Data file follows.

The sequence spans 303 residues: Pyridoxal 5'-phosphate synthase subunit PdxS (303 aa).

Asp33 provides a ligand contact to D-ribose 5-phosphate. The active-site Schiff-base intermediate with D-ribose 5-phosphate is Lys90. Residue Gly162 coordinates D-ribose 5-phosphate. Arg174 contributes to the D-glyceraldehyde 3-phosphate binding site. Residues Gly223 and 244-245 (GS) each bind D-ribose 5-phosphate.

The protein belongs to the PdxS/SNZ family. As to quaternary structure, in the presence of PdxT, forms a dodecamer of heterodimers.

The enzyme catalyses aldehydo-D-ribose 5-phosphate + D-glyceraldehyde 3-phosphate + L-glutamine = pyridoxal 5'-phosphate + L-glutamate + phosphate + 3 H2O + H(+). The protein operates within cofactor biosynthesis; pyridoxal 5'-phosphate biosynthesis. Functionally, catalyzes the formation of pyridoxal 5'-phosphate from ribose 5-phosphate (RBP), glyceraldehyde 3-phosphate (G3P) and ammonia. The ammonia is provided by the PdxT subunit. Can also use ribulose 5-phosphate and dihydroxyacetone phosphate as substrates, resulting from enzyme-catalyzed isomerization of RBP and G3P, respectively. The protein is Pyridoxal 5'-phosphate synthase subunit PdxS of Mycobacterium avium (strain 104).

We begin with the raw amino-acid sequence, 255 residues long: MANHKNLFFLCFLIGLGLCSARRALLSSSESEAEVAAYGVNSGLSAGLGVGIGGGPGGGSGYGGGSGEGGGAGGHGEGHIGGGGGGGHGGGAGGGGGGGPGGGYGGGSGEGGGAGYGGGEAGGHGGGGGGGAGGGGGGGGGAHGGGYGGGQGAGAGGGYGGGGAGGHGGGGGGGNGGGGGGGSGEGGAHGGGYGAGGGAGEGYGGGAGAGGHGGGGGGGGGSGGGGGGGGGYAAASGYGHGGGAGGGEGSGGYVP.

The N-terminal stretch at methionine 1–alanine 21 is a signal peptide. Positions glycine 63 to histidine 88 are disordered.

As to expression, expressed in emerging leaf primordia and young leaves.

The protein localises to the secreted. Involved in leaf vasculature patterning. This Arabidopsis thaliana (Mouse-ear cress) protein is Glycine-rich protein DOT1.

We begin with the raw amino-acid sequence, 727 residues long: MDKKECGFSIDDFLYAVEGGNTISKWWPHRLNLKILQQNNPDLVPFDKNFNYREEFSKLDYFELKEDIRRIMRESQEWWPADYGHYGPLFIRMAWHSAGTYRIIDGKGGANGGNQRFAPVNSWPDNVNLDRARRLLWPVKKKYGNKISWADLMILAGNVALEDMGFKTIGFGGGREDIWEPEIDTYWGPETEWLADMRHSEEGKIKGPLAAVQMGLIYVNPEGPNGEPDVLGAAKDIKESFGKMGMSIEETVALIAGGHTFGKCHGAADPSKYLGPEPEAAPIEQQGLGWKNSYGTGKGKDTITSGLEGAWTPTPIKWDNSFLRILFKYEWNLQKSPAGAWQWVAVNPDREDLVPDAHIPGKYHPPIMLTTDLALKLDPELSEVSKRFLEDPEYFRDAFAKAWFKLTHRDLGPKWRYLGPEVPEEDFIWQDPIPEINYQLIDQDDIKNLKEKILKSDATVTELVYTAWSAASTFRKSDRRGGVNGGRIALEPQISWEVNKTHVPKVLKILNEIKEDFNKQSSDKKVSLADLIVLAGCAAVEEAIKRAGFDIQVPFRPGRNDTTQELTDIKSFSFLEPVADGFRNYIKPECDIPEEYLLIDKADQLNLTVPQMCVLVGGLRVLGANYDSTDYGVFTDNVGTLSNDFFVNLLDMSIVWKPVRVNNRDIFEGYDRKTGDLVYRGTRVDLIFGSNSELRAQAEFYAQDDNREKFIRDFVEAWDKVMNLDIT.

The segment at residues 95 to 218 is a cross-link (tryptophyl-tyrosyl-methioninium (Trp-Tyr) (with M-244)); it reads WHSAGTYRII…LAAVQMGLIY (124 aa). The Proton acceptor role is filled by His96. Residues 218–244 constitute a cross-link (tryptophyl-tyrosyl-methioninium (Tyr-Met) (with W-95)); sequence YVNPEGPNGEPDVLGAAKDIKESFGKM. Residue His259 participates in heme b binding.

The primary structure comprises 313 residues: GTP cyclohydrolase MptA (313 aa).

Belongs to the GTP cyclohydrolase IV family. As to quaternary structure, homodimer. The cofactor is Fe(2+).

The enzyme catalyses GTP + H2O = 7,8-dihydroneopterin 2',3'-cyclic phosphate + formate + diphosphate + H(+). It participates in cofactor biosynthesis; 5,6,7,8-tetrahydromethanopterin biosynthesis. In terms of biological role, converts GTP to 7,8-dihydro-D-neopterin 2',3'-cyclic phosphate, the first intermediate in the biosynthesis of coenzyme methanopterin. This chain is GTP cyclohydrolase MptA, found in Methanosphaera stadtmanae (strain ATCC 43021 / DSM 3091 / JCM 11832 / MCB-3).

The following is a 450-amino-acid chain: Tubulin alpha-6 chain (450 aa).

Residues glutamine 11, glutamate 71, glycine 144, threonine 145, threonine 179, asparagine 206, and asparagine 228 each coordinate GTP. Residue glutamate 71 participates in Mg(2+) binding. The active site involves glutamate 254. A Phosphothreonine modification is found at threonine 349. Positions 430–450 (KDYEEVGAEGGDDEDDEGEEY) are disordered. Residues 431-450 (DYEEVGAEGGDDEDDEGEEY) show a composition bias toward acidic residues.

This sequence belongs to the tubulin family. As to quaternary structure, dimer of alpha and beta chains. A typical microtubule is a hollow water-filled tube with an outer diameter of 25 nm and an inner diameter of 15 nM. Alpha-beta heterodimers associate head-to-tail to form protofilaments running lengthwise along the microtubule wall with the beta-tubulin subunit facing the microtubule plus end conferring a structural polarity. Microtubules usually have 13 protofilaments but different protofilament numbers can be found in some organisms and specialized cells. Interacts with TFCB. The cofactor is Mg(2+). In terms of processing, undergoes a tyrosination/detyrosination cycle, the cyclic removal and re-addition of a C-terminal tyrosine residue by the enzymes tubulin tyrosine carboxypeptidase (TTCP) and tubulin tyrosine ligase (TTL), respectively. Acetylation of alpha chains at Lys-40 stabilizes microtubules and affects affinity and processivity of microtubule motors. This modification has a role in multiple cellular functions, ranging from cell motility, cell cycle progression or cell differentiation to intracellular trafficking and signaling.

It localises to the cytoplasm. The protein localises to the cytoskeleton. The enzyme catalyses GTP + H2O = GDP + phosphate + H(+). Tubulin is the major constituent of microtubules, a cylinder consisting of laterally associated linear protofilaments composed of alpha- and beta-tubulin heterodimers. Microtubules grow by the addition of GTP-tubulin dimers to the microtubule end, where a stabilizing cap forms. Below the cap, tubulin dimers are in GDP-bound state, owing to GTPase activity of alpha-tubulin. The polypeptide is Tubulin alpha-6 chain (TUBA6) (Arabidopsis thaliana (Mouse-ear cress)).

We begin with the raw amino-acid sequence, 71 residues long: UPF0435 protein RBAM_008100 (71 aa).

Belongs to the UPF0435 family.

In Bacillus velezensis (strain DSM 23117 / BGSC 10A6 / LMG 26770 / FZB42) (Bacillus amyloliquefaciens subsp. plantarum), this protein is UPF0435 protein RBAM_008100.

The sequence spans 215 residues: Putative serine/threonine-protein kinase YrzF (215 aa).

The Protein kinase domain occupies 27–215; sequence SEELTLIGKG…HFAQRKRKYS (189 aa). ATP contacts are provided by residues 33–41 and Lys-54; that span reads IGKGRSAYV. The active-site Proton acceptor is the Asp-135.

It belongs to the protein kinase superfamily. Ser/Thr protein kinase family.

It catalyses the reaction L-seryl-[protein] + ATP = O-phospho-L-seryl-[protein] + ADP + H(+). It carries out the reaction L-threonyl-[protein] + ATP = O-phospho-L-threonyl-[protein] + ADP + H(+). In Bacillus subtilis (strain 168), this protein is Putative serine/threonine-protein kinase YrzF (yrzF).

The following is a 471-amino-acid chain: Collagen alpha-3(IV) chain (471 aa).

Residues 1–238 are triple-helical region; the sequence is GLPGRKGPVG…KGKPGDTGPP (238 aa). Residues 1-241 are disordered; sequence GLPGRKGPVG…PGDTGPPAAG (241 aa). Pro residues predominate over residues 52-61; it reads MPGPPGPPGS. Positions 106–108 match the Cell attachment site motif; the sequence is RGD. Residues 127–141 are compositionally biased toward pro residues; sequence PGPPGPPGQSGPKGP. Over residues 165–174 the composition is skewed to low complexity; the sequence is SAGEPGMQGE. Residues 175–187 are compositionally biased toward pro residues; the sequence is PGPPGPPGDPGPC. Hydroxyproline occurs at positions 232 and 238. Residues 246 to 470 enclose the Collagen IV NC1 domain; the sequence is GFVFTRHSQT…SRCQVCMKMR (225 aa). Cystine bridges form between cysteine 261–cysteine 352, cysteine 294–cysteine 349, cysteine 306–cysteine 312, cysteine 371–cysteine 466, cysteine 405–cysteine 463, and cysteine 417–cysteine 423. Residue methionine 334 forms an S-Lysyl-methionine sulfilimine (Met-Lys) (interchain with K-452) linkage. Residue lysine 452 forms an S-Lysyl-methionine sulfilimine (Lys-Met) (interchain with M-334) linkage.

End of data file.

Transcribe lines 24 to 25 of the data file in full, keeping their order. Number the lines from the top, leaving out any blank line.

It catalyses the reaction L-seryl-[protein] + ATP = O-phospho-L-seryl-[protein] + ADP + H(+). It carries out the reaction L-threonyl-[protein] + ATP = O-phospho-L-threonyl-[protein] + ADP + H(+). In Bacillus subtilis (strain 168), this protein is Putative serine/threonine-protein kinase YrzF (yrzF).

The following is a 471-amino-acid chain: Collagen alpha-3(IV) chain (471 aa).